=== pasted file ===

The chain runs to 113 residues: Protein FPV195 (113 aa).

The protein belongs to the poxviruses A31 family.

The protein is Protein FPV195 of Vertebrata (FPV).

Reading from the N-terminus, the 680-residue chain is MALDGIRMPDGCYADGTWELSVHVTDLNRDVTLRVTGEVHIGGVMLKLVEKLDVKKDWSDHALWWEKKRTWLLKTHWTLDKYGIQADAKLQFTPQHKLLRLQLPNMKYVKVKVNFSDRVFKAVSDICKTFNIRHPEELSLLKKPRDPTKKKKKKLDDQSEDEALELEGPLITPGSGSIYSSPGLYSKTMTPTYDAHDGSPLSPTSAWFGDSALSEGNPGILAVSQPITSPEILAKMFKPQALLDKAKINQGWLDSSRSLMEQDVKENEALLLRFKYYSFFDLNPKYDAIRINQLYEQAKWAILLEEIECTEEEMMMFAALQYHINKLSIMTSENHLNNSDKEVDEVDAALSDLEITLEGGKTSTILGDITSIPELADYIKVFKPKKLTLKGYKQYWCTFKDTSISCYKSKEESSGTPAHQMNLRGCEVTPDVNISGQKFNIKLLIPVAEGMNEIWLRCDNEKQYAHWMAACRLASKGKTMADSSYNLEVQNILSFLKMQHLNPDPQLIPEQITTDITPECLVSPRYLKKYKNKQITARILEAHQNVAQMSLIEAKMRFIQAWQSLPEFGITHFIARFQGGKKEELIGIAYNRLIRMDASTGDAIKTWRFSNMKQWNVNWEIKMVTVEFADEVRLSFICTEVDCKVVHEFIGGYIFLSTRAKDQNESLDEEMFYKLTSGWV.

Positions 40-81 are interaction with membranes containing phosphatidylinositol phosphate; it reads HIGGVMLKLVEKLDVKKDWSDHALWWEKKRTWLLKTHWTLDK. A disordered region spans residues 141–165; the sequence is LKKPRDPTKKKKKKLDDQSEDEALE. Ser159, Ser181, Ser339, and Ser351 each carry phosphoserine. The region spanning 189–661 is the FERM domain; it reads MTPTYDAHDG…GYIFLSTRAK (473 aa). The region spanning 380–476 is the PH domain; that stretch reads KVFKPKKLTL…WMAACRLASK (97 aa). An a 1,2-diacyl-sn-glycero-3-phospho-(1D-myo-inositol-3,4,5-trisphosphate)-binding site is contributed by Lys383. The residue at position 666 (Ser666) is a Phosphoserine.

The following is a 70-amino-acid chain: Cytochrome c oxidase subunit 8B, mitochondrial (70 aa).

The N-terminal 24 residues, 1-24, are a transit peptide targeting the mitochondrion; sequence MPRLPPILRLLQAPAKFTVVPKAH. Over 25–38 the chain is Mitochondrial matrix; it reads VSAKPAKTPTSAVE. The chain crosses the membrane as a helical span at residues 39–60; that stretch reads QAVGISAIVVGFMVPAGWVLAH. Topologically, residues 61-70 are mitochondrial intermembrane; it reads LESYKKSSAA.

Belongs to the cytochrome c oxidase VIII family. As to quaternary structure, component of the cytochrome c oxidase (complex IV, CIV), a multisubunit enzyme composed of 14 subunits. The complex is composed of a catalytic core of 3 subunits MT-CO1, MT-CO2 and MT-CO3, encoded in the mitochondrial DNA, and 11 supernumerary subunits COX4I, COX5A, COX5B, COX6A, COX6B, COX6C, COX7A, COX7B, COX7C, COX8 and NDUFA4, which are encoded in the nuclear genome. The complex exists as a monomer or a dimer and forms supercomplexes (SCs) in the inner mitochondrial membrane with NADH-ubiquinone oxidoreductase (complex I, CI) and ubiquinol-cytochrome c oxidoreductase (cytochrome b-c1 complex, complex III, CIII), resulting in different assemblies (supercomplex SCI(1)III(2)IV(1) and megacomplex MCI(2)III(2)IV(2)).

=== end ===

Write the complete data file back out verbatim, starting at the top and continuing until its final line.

The chain runs to 113 residues: Protein FPV195 (113 aa).

The protein belongs to the poxviruses A31 family.

The protein is Protein FPV195 of Vertebrata (FPV).

Reading from the N-terminus, the 680-residue chain is MALDGIRMPDGCYADGTWELSVHVTDLNRDVTLRVTGEVHIGGVMLKLVEKLDVKKDWSDHALWWEKKRTWLLKTHWTLDKYGIQADAKLQFTPQHKLLRLQLPNMKYVKVKVNFSDRVFKAVSDICKTFNIRHPEELSLLKKPRDPTKKKKKKLDDQSEDEALELEGPLITPGSGSIYSSPGLYSKTMTPTYDAHDGSPLSPTSAWFGDSALSEGNPGILAVSQPITSPEILAKMFKPQALLDKAKINQGWLDSSRSLMEQDVKENEALLLRFKYYSFFDLNPKYDAIRINQLYEQAKWAILLEEIECTEEEMMMFAALQYHINKLSIMTSENHLNNSDKEVDEVDAALSDLEITLEGGKTSTILGDITSIPELADYIKVFKPKKLTLKGYKQYWCTFKDTSISCYKSKEESSGTPAHQMNLRGCEVTPDVNISGQKFNIKLLIPVAEGMNEIWLRCDNEKQYAHWMAACRLASKGKTMADSSYNLEVQNILSFLKMQHLNPDPQLIPEQITTDITPECLVSPRYLKKYKNKQITARILEAHQNVAQMSLIEAKMRFIQAWQSLPEFGITHFIARFQGGKKEELIGIAYNRLIRMDASTGDAIKTWRFSNMKQWNVNWEIKMVTVEFADEVRLSFICTEVDCKVVHEFIGGYIFLSTRAKDQNESLDEEMFYKLTSGWV.

Positions 40-81 are interaction with membranes containing phosphatidylinositol phosphate; it reads HIGGVMLKLVEKLDVKKDWSDHALWWEKKRTWLLKTHWTLDK. A disordered region spans residues 141–165; the sequence is LKKPRDPTKKKKKKLDDQSEDEALE. Ser159, Ser181, Ser339, and Ser351 each carry phosphoserine. The region spanning 189–661 is the FERM domain; it reads MTPTYDAHDG…GYIFLSTRAK (473 aa). The region spanning 380–476 is the PH domain; that stretch reads KVFKPKKLTL…WMAACRLASK (97 aa). An a 1,2-diacyl-sn-glycero-3-phospho-(1D-myo-inositol-3,4,5-trisphosphate)-binding site is contributed by Lys383. The residue at position 666 (Ser666) is a Phosphoserine.

The following is a 70-amino-acid chain: Cytochrome c oxidase subunit 8B, mitochondrial (70 aa).

The N-terminal 24 residues, 1-24, are a transit peptide targeting the mitochondrion; sequence MPRLPPILRLLQAPAKFTVVPKAH. Over 25–38 the chain is Mitochondrial matrix; it reads VSAKPAKTPTSAVE. The chain crosses the membrane as a helical span at residues 39–60; that stretch reads QAVGISAIVVGFMVPAGWVLAH. Topologically, residues 61-70 are mitochondrial intermembrane; it reads LESYKKSSAA.

Belongs to the cytochrome c oxidase VIII family. As to quaternary structure, component of the cytochrome c oxidase (complex IV, CIV), a multisubunit enzyme composed of 14 subunits. The complex is composed of a catalytic core of 3 subunits MT-CO1, MT-CO2 and MT-CO3, encoded in the mitochondrial DNA, and 11 supernumerary subunits COX4I, COX5A, COX5B, COX6A, COX6B, COX6C, COX7A, COX7B, COX7C, COX8 and NDUFA4, which are encoded in the nuclear genome. The complex exists as a monomer or a dimer and forms supercomplexes (SCs) in the inner mitochondrial membrane with NADH-ubiquinone oxidoreductase (complex I, CI) and ubiquinol-cytochrome c oxidoreductase (cytochrome b-c1 complex, complex III, CIII), resulting in different assemblies (supercomplex SCI(1)III(2)IV(1) and megacomplex MCI(2)III(2)IV(2)).